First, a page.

Individual Artist Records NY’s Billion Dollar Week:

1. Edward Hopper (1882-1967), Chop Suey, $91,875,000
2. David Hockney (b. 1937), Portrait of an Artist (Pool with Two Figures), $90,312,500*
3. Willem de Kooning (1904-1997), Woman as Landscape, $68,937,500
4. Arshile Gorky (1904-1948), Good Afternoon, Mrs. Lincoln, $14,037,500
5. Pierre Soulages (b. 1919), Peinture 186 x 143 cm, 23 décembre 1959, $10,600,000
6. Tamara de Lempicka (1898-1980), La Musicienne, $9,087,500
*David Hockney’s Portrait of an Artist (Pool with Two Figures), also set a new world auction record for the most expensive work by a living artist.


Edward Hopper’s autobiographical masterwork Two Comedians,
Edward Hopper’s autobiographical masterwork Two Comedians, sold for $12.5 million. Courtesy Sotheby’s Billion Dollar Week

Sotheby’s American Art Auction totals $44.1 million in Billion Dollar Week

The auction was led by Edward Hopper’s autobiographical masterwork Two Comedians, which sold for $12.5 million. Courtesy Sotheby’s

Sotheby’s marquee week of fine art auctions in New York concluded on Friday afternoon with the dedicated auction of American Art totalling $44.1 million – the highest total for a various-owner auction of American Art at Sotheby’s since the auction house sold Georgia O’Keeffe’s iconic Jimson Weed/White Flower No. 1 in 2014. Over the course of the week’s flagship auctions in New York, Sotheby’s sales of American Art have raised $76.6 million.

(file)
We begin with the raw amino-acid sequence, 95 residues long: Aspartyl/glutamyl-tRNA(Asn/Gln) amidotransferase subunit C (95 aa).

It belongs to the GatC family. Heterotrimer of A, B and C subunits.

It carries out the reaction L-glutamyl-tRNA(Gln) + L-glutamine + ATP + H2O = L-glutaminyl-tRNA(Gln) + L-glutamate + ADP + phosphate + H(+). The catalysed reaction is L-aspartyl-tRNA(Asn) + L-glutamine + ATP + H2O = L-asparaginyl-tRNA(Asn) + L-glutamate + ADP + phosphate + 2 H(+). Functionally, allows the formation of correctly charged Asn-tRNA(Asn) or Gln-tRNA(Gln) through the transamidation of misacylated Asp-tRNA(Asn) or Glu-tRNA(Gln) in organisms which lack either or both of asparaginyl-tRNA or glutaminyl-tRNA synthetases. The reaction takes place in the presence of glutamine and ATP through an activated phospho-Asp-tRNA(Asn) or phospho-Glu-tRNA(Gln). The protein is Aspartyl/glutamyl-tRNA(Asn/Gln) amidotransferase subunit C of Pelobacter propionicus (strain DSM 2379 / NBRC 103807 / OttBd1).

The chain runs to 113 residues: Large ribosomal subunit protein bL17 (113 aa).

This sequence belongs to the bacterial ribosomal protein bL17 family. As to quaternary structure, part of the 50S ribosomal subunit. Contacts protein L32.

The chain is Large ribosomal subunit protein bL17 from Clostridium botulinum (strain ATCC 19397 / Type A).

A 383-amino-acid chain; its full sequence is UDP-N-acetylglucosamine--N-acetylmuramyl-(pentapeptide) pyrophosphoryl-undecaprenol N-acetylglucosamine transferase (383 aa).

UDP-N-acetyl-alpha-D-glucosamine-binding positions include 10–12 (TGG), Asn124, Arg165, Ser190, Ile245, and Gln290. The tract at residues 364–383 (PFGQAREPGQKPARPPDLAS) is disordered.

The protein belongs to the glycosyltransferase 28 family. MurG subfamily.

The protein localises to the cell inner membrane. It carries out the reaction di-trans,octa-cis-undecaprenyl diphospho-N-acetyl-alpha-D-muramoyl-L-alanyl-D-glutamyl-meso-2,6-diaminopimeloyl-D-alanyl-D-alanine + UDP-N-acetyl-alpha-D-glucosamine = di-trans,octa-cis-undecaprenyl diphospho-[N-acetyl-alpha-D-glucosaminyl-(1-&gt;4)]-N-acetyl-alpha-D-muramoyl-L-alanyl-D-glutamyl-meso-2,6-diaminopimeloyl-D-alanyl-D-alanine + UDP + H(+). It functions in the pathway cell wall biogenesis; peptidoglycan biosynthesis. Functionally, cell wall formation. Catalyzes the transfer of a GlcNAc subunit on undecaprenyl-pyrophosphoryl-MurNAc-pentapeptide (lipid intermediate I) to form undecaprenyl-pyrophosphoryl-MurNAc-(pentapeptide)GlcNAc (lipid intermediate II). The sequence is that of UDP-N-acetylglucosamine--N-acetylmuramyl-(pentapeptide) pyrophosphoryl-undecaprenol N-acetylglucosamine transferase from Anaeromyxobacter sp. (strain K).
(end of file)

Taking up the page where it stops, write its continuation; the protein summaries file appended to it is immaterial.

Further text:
Kayla Carlsen, Head of Sotheby’s American Art Department, New York, commented: “Friday’s results showed continued strength across the full scope of the American Art category, from auction record prices for 19th–century works by Emanuel Gottlieb Leutze and Thomas Moran, to Modern and Contemporary masterworks by Georgia O’Keeffe and Edward Hopper. We were thrilled to see such success among a diverse and wide-ranging group of museum quality works drive one of our highest results in recent seasons.”

The auction was led by Edward Hopper’s autobiographical masterwork Two Comedians, which sold for $12.5 million. Formerly in the collection of Frank and Barbara Sinatra, the 1966 work represents the culmination of Hopper’s career, depicting the artist and his wife on stage taking a final bow before turning to walk into the unknown. Jo holds the artist’s hand, symbolising their close bond and significant role she played in his life and career.